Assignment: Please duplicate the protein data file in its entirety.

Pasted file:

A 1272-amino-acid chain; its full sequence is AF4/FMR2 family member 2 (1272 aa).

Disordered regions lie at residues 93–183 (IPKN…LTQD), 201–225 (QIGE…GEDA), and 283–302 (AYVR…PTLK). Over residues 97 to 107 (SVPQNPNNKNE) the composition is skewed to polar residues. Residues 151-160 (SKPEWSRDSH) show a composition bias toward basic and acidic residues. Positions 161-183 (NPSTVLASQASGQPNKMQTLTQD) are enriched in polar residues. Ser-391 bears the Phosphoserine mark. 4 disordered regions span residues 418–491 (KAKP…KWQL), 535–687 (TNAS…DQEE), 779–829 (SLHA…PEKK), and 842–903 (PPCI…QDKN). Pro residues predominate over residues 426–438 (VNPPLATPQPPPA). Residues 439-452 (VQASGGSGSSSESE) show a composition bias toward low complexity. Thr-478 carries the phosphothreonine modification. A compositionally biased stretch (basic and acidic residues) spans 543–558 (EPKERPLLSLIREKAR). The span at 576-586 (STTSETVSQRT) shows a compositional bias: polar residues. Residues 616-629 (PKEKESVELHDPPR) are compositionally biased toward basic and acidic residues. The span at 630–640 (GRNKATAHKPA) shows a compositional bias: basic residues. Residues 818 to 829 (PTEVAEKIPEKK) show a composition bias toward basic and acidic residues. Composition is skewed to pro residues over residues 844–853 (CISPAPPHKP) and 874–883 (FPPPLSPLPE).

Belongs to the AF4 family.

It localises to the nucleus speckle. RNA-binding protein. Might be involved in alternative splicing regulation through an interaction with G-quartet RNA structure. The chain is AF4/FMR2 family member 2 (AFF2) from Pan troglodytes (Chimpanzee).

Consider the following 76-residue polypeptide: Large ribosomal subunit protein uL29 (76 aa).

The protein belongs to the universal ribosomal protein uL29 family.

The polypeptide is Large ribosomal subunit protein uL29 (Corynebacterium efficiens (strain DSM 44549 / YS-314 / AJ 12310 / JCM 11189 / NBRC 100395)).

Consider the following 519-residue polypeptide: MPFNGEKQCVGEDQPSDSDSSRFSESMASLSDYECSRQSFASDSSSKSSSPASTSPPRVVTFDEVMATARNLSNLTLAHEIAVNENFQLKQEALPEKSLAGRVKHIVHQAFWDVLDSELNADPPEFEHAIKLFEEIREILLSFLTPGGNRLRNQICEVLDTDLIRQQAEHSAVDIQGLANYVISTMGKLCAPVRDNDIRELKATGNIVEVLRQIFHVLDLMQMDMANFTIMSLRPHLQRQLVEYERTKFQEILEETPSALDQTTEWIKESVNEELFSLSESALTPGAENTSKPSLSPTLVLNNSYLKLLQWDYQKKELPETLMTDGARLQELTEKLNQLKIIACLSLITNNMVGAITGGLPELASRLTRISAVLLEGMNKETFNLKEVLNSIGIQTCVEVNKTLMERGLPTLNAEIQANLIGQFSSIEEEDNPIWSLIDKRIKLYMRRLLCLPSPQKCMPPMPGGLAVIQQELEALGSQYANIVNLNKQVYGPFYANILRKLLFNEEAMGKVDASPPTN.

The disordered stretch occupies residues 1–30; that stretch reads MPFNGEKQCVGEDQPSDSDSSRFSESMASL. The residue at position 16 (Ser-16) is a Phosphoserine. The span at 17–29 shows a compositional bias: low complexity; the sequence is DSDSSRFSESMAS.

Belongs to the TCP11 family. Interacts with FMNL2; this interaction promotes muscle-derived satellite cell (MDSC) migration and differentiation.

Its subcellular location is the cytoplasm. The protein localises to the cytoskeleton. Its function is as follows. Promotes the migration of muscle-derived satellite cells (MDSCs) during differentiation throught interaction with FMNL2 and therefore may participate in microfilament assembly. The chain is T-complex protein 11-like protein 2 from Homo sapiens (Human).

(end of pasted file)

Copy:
A 1272-amino-acid chain; its full sequence is AF4/FMR2 family member 2 (1272 aa).

Disordered regions lie at residues 93–183 (IPKN…LTQD), 201–225 (QIGE…GEDA), and 283–302 (AYVR…PTLK). Over residues 97 to 107 (SVPQNPNNKNE) the composition is skewed to polar residues. Residues 151-160 (SKPEWSRDSH) show a composition bias toward basic and acidic residues. Positions 161-183 (NPSTVLASQASGQPNKMQTLTQD) are enriched in polar residues. Ser-391 bears the Phosphoserine mark. 4 disordered regions span residues 418–491 (KAKP…KWQL), 535–687 (TNAS…DQEE), 779–829 (SLHA…PEKK), and 842–903 (PPCI…QDKN). Pro residues predominate over residues 426–438 (VNPPLATPQPPPA). Residues 439-452 (VQASGGSGSSSESE) show a composition bias toward low complexity. Thr-478 carries the phosphothreonine modification. A compositionally biased stretch (basic and acidic residues) spans 543–558 (EPKERPLLSLIREKAR). The span at 576-586 (STTSETVSQRT) shows a compositional bias: polar residues. Residues 616-629 (PKEKESVELHDPPR) are compositionally biased toward basic and acidic residues. The span at 630–640 (GRNKATAHKPA) shows a compositional bias: basic residues. Residues 818 to 829 (PTEVAEKIPEKK) show a composition bias toward basic and acidic residues. Composition is skewed to pro residues over residues 844–853 (CISPAPPHKP) and 874–883 (FPPPLSPLPE).

Belongs to the AF4 family.

It localises to the nucleus speckle. RNA-binding protein. Might be involved in alternative splicing regulation through an interaction with G-quartet RNA structure. The chain is AF4/FMR2 family member 2 (AFF2) from Pan troglodytes (Chimpanzee).

Consider the following 76-residue polypeptide: Large ribosomal subunit protein uL29 (76 aa).

The protein belongs to the universal ribosomal protein uL29 family.

The polypeptide is Large ribosomal subunit protein uL29 (Corynebacterium efficiens (strain DSM 44549 / YS-314 / AJ 12310 / JCM 11189 / NBRC 100395)).

Consider the following 519-residue polypeptide: MPFNGEKQCVGEDQPSDSDSSRFSESMASLSDYECSRQSFASDSSSKSSSPASTSPPRVVTFDEVMATARNLSNLTLAHEIAVNENFQLKQEALPEKSLAGRVKHIVHQAFWDVLDSELNADPPEFEHAIKLFEEIREILLSFLTPGGNRLRNQICEVLDTDLIRQQAEHSAVDIQGLANYVISTMGKLCAPVRDNDIRELKATGNIVEVLRQIFHVLDLMQMDMANFTIMSLRPHLQRQLVEYERTKFQEILEETPSALDQTTEWIKESVNEELFSLSESALTPGAENTSKPSLSPTLVLNNSYLKLLQWDYQKKELPETLMTDGARLQELTEKLNQLKIIACLSLITNNMVGAITGGLPELASRLTRISAVLLEGMNKETFNLKEVLNSIGIQTCVEVNKTLMERGLPTLNAEIQANLIGQFSSIEEEDNPIWSLIDKRIKLYMRRLLCLPSPQKCMPPMPGGLAVIQQELEALGSQYANIVNLNKQVYGPFYANILRKLLFNEEAMGKVDASPPTN.

The disordered stretch occupies residues 1–30; that stretch reads MPFNGEKQCVGEDQPSDSDSSRFSESMASL. The residue at position 16 (Ser-16) is a Phosphoserine. The span at 17–29 shows a compositional bias: low complexity; the sequence is DSDSSRFSESMAS.

Belongs to the TCP11 family. Interacts with FMNL2; this interaction promotes muscle-derived satellite cell (MDSC) migration and differentiation.

Its subcellular location is the cytoplasm. The protein localises to the cytoskeleton. Its function is as follows. Promotes the migration of muscle-derived satellite cells (MDSCs) during differentiation throught interaction with FMNL2 and therefore may participate in microfilament assembly. The chain is T-complex protein 11-like protein 2 from Homo sapiens (Human).